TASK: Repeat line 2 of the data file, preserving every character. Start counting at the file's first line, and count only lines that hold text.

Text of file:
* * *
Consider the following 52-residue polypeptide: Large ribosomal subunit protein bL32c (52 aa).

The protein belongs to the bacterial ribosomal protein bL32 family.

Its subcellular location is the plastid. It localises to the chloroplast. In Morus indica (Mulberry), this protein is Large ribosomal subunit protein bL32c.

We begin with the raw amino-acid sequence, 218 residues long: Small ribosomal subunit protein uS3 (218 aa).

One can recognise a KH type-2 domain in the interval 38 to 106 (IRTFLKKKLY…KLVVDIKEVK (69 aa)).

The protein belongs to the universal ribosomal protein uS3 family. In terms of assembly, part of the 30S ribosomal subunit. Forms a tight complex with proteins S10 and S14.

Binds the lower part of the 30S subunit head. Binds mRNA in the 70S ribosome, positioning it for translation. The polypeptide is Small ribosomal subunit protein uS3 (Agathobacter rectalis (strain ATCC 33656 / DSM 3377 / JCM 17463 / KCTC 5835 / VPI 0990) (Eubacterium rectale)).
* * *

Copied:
The protein belongs to the bacterial ribosomal protein bL32 family.